The free promotion succeeded beyond my expectations--frankly, I'm not at all sure I had any expectations. On the bestseller lists it topped out at #14 in Historical Romance downloads at Amazon US, #23 in the UK, #6 in France, #2 for Regency in Canada, and #2 for Historical in Brazil. Considering the competition in eBooks, it's hard not to feel somewhat chuffed! Thanks to everyone responsible for these high rankings--I hope you enjoyed the story and will also sample my full-length novels!

"The Apple Blossom Bower" has reverted to the original price of 99 cents, or the equivalent in other currencies. Here are purchase links to most editions (all English language):

US   UK  Canada  France   Germany  Italy   Spain   Japan

The area in which the story unfolds is, as usual, one known to me. As a student I spent time in Devon during summer. I was based in Exeter, and journeyed southwards down the river and northwards to Dartmoor.

One of my most memorable visits to that region served as fodder for the novella. One spring we stayed in the area of Ashsprington and Harbertonford, seeing friends and covering the Tuckenhay-Totnes region as well as visiting the Royal Naval College and Dartmouth. (Where I encountered the real Christopher Robin Milne, who owned a bookshop.)

I remember the food of The Maltsters Arms quite fondly. It was owned by a famous television chef, now deceased, and has the most delightful riverside views.

Just prior to my move from the Rocky Mountain West to New England, my publisher invited me to provide a novella for an anthology featuring some of their bestselling authors. Time being of the essence, I plumbed my memory banks for a location that I knew so well I wouldn't have to do massive amounts of research. The answer was that part of Devonshire. My story that rose from a specific place...and next I needed to create a plausible plot that would be logical for that setting.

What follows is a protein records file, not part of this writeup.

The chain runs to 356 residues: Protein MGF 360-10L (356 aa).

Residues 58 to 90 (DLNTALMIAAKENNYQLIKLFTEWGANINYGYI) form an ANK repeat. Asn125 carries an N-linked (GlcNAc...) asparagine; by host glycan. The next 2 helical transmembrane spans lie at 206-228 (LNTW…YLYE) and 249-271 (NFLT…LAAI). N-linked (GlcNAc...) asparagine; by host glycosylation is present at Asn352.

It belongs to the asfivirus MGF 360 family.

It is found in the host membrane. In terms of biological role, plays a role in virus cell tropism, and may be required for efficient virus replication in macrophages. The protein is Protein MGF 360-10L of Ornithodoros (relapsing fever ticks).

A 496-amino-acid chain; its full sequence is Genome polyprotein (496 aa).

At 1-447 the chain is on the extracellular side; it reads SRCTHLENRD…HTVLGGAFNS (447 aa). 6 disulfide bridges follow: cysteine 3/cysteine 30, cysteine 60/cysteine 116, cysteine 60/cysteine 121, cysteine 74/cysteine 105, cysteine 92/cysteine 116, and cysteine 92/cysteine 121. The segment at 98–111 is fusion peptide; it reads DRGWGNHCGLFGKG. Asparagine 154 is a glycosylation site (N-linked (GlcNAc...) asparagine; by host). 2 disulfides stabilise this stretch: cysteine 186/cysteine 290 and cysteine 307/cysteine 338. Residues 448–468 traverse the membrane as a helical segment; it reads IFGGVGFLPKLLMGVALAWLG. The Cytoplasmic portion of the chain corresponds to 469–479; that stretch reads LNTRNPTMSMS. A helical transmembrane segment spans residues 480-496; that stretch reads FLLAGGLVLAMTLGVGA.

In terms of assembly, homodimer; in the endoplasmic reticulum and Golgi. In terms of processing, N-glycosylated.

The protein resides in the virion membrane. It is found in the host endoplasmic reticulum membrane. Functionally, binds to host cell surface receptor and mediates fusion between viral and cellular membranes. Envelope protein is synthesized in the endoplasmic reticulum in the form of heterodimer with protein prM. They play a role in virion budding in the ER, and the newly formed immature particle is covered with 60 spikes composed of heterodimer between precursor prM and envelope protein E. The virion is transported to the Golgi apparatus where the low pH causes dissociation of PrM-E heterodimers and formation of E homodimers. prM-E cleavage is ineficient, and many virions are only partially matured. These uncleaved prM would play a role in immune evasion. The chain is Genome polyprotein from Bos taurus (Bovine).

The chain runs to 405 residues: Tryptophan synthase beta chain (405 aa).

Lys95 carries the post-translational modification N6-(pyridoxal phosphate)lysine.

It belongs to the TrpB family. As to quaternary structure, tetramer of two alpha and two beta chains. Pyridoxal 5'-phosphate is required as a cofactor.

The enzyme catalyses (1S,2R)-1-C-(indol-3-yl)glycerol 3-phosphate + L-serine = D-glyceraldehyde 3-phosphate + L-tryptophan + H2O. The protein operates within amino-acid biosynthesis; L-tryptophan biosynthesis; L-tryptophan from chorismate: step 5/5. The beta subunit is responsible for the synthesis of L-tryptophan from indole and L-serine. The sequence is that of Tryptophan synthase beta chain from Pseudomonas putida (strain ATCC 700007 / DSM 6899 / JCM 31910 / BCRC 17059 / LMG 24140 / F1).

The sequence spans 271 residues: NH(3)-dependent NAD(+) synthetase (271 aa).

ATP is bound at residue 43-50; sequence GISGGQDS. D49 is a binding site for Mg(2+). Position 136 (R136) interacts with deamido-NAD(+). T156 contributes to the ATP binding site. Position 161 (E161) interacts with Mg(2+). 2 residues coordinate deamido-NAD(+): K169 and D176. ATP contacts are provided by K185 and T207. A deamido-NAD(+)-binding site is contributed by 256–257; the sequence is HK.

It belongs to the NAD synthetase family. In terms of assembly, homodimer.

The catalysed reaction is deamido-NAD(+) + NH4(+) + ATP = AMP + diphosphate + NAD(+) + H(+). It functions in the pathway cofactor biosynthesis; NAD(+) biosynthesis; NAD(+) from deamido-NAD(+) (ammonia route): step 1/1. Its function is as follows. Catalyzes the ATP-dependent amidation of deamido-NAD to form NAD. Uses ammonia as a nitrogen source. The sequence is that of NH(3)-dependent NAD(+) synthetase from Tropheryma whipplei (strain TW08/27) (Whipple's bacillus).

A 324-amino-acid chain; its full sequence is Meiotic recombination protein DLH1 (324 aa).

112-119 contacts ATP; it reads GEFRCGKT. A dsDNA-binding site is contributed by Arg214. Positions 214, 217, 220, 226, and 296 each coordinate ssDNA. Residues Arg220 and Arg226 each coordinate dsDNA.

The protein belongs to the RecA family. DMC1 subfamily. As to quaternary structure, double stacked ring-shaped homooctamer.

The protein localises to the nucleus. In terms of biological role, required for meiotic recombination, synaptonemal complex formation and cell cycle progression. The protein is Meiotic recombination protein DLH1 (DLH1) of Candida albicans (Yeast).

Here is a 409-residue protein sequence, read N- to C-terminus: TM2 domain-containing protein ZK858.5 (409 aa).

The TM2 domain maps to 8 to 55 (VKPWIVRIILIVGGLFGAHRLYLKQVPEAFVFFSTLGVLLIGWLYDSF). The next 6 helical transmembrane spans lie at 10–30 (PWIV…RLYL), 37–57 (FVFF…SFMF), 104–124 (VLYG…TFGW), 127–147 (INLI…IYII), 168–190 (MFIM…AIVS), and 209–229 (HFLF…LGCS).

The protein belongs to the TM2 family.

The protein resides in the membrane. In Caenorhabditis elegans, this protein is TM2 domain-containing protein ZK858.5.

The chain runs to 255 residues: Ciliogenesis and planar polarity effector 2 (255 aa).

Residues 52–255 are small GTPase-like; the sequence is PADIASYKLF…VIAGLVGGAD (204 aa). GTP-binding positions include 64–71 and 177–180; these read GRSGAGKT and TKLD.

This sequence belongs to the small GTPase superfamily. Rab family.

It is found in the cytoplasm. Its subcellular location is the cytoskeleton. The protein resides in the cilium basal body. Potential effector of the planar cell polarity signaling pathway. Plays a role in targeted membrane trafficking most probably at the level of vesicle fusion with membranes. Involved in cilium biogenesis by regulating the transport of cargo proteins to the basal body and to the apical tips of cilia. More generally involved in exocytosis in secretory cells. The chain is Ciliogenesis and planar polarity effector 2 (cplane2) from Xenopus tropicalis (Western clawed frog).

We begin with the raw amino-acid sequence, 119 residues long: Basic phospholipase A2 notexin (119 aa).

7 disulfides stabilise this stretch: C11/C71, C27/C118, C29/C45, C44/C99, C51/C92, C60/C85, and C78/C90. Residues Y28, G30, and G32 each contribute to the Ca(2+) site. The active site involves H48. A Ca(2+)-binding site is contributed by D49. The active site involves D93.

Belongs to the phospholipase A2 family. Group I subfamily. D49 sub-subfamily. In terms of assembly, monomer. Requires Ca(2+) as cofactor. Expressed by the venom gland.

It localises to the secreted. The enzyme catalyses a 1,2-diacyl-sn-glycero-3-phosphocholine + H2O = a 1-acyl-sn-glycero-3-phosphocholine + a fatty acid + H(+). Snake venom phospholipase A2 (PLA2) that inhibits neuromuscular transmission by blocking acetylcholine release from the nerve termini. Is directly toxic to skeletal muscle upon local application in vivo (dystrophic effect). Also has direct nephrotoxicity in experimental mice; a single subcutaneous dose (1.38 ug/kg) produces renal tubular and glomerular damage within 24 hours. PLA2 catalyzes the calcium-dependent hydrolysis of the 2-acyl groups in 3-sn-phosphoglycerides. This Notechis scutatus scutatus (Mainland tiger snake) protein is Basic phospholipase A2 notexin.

I chose not to deal with smuggling directly, but instead with the effect of it upon the daughter of notorious smuggler. I decided also, having driven along lanes bordered by apple orchards in bloom, and having drunk many a pint of good Devon cider, that apple trees would be incorporated somehow.

But I had an even more compelling need to write about apple trees...I was preparing to leave my own backyard orchard. Our apple trees were extremly reliable, excellent bearers. People who "knew" apples judged them to be an older variety--though I tried, I never accurately identified the exact type. I only know it was perfect for eating, cooking, and keeping. Our dogs loved to rest in the shade of the spreading branches of the largest tree.

The locations of my story are mostly fictional. However, the Royal Castle Hotel in its much earlier incarnation is the popular Castle Inn of my story.

Annis Kelland makes a lotion of primroses in an attempt to eliminate her freckles. (I've often used primrose soap on my face.) I took this primrose photo in Devon.

(I grow them in New England.)

Another personal experience related to The Apple Blossom Bower: I recall drinking a fair amount of Calvados (apple brandy) in the name of "research" during the writing of this tale. I hope it's not the worse for it!

Monday, January 14, 2013

Guest Blogger: Anita Davison and Royalist Rebel